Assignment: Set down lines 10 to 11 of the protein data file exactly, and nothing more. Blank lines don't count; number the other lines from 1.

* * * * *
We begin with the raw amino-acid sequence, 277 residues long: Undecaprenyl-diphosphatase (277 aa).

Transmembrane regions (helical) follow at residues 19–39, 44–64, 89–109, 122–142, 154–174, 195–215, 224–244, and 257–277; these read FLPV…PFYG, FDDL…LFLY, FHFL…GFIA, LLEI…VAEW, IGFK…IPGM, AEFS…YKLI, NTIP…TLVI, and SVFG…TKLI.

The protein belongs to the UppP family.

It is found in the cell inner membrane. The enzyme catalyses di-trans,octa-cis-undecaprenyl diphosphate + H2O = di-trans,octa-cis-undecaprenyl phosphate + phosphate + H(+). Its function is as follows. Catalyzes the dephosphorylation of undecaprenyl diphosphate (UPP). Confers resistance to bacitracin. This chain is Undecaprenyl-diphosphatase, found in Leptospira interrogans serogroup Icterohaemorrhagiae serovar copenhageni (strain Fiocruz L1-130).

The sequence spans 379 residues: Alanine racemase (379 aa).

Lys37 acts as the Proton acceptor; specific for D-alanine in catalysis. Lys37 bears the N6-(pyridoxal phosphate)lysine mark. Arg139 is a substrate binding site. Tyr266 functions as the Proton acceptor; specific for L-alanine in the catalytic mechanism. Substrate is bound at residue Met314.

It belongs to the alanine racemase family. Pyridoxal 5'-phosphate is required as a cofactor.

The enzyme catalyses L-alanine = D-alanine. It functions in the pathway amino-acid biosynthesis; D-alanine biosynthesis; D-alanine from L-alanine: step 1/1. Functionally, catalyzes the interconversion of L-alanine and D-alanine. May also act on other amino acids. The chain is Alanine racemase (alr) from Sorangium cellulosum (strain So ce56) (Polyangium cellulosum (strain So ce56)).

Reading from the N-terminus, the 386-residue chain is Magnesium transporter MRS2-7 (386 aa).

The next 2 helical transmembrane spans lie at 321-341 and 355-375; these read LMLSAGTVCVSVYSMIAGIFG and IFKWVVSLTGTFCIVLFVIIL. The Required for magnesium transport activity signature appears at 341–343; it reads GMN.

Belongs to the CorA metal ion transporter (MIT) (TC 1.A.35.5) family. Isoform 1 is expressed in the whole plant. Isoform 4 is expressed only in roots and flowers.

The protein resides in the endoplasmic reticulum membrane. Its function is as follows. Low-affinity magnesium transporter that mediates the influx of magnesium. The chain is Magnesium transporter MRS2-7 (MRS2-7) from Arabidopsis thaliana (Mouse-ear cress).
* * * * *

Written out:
The next 2 helical transmembrane spans lie at 321-341 and 355-375; these read LMLSAGTVCVSVYSMIAGIFG and IFKWVVSLTGTFCIVLFVIIL. The Required for magnesium transport activity signature appears at 341–343; it reads GMN.

Belongs to the CorA metal ion transporter (MIT) (TC 1.A.35.5) family. Isoform 1 is expressed in the whole plant. Isoform 4 is expressed only in roots and flowers.